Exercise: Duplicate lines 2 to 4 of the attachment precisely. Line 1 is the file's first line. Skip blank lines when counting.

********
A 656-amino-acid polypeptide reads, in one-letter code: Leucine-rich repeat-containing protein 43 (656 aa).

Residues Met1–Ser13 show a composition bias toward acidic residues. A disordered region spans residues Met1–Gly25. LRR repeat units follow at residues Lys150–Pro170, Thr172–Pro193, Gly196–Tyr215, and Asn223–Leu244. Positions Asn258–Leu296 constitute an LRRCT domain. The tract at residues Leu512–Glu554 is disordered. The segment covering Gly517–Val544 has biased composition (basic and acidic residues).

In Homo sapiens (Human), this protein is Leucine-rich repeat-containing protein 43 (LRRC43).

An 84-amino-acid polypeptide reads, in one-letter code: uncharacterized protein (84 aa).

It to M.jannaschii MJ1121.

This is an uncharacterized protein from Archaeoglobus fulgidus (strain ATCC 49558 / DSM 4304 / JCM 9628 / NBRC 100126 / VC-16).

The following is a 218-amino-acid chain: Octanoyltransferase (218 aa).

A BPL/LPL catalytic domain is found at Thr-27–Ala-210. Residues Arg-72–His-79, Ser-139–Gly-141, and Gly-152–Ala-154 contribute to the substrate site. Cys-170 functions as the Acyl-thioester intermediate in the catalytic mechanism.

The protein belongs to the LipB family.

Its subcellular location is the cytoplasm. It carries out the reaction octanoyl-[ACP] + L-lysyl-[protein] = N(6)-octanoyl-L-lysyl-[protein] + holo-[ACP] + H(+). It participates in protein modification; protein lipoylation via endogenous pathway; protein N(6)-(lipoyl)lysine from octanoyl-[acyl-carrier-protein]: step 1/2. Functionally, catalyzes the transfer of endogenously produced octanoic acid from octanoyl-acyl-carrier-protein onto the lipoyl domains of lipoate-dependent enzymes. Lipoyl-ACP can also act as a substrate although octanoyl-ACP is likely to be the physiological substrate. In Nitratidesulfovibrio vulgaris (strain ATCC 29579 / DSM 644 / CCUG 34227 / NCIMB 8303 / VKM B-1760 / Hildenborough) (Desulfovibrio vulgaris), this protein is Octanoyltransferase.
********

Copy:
Residues Met1–Ser13 show a composition bias toward acidic residues. A disordered region spans residues Met1–Gly25. LRR repeat units follow at residues Lys150–Pro170, Thr172–Pro193, Gly196–Tyr215, and Asn223–Leu244. Positions Asn258–Leu296 constitute an LRRCT domain. The tract at residues Leu512–Glu554 is disordered. The segment covering Gly517–Val544 has biased composition (basic and acidic residues).

In Homo sapiens (Human), this protein is Leucine-rich repeat-containing protein 43 (LRRC43).

An 84-amino-acid polypeptide reads, in one-letter code: uncharacterized protein (84 aa).